Every one of those questions is centered around an individual teacher’s decisions and choices – and those individual decisions and choices are almost always made together by collaborative teams in professional learning communities.  When you are hiring for openings in a PLC, you have to recognize that you aren’t trying to fill a roster with remarkable individuals.  Instead, you are trying to build a team full of people who are willing to work together in service of student learning.

So what kind of questions WOULD we ask if we recognized that collective strength mattered more than individual talent? 

That’s easy.  The ONLY interview question that you have to ask to identify the best candidate for a position in a professional learning community is, “Describe a time when your instruction was deeply influenced by a colleague.”

At that point, ANY candidate that you are considering should be able to light up and tell you about a moment in their professional career where collaboration made them stronger.  Maybe it was a time when they developed a series of lessons that they refined and polished with a peer.  Maybe it was a time when a learning partner challenged a practice that they believed in.  Maybe it was a time when they became a better teacher by borrowing a strategy from someone on a learning team.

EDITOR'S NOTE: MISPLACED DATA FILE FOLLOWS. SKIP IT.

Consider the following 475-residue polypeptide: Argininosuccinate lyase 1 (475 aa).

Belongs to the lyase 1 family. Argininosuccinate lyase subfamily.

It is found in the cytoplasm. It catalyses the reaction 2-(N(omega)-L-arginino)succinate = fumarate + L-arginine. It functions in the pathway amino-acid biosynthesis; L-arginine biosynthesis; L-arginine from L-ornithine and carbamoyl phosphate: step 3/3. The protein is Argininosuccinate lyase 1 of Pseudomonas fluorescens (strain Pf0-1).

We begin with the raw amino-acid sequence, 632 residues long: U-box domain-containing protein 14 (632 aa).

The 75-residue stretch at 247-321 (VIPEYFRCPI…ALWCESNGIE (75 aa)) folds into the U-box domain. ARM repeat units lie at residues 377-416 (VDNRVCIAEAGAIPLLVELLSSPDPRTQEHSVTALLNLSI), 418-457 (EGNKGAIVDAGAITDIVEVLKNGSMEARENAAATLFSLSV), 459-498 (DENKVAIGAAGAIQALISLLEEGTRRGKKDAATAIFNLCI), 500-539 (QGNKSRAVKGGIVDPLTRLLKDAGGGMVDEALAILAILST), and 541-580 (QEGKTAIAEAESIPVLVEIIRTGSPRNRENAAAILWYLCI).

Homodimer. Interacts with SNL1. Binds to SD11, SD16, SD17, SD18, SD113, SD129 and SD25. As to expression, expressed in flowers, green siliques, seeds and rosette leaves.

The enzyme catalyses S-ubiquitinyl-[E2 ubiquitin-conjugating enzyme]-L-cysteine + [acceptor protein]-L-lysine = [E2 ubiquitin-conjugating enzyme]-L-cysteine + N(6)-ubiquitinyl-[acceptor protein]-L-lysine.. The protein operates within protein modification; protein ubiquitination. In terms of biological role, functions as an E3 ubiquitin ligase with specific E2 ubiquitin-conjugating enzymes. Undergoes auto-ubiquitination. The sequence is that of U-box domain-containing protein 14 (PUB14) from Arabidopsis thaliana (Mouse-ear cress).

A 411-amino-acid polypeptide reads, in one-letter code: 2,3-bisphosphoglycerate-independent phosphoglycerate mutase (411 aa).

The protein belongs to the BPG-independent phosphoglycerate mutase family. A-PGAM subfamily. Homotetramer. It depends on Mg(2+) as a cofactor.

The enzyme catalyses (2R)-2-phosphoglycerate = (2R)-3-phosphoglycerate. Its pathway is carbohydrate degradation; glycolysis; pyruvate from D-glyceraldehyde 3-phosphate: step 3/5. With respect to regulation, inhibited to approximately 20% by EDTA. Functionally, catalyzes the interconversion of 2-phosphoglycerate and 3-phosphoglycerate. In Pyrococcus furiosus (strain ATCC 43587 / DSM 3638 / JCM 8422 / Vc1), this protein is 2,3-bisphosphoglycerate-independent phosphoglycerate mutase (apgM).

Whatever answer they give, look for enthusiasm and animation in their voice and in their body language.  The story should come easy to them and they should be excited to tell it.  They are likely to smile a lot and to lean forward in their chair.  They may talk faster and ask rhetorical questions.  They should be incredibly proud of the experience – and most importantly, they should be convinced that they are a better teacher as a result of the experience that they are describing to you.

And if they can’t give you an answer – or if their answer seems forced or false – thank them for their time and keep looking.

If you are convinced that collaboration between colleagues is the key to improving learning for students – and you should be – then it is time to start hiring people who have first-hand experience with the power and the promise of professional learning communities.

#period

#endofconversation

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Related Radical Reads:

Out of this World Hiring Lessons for the Principals of PLCs

Lessons School Leaders Can Learn from the Pittsburgh Steelers

Simple Truth:  Collective Strength Matters More than Individual Talent